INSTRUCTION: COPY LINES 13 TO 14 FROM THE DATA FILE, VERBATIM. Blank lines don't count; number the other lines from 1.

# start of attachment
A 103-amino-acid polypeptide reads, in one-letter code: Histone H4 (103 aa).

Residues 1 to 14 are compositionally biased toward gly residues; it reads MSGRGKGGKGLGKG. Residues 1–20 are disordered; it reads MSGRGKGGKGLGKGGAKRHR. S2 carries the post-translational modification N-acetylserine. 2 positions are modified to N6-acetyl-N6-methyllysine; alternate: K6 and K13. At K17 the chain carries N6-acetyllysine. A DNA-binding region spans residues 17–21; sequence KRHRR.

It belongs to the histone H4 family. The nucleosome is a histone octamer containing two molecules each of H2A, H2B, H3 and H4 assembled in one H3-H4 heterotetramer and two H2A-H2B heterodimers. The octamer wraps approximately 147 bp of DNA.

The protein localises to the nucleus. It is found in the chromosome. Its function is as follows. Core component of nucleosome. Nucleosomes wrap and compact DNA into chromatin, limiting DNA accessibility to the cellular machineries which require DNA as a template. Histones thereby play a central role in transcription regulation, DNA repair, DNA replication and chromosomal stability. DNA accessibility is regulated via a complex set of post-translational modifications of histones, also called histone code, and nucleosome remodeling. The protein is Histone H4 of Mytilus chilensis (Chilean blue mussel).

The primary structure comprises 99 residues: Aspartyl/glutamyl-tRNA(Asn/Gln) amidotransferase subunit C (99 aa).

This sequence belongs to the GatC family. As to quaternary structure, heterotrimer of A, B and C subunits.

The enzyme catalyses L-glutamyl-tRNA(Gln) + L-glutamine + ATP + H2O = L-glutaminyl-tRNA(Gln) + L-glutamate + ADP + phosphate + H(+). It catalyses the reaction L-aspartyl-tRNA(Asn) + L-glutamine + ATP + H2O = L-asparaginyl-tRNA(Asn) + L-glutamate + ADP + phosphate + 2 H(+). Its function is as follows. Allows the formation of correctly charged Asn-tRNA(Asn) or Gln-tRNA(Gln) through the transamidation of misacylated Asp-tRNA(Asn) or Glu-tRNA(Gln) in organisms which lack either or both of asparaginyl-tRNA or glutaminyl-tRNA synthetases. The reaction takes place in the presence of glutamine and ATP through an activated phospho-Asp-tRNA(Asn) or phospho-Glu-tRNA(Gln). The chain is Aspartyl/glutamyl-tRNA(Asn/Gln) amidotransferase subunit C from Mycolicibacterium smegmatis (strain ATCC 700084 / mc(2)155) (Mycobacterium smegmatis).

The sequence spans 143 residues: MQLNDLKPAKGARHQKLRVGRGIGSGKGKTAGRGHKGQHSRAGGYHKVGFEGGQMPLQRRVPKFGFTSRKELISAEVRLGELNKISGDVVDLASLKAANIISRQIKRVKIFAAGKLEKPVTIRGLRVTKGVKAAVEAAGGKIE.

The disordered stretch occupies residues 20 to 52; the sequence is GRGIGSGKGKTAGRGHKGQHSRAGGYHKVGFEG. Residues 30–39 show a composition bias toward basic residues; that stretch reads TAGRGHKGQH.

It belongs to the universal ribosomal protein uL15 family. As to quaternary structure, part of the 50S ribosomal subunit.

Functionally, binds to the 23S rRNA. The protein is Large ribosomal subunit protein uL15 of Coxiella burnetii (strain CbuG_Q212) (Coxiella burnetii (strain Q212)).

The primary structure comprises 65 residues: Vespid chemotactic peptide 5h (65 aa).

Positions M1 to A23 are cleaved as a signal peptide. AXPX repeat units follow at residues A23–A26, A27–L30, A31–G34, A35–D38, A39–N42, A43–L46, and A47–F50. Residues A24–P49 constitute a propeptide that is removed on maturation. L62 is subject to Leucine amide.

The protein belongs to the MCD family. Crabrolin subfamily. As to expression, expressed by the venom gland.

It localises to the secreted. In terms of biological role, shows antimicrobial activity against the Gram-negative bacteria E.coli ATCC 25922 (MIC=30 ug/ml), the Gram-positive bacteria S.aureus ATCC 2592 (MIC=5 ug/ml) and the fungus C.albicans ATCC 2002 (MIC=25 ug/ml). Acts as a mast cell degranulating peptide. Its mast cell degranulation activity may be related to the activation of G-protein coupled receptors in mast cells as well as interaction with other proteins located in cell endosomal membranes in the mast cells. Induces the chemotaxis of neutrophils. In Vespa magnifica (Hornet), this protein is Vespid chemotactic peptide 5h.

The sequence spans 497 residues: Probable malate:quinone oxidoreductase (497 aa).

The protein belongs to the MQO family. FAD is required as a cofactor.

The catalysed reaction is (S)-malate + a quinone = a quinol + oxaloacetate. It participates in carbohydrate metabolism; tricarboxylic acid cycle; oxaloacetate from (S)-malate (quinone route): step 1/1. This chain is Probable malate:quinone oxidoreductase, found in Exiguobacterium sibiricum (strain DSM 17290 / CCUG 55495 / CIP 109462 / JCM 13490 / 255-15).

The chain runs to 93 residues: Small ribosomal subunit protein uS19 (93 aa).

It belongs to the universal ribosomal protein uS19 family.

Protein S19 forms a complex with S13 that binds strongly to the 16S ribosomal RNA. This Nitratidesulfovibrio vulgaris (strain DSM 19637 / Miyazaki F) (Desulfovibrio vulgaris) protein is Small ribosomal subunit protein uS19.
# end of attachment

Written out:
Positions M1 to A23 are cleaved as a signal peptide. AXPX repeat units follow at residues A23–A26, A27–L30, A31–G34, A35–D38, A39–N42, A43–L46, and A47–F50. Residues A24–P49 constitute a propeptide that is removed on maturation. L62 is subject to Leucine amide.

The protein belongs to the MCD family. Crabrolin subfamily. As to expression, expressed by the venom gland.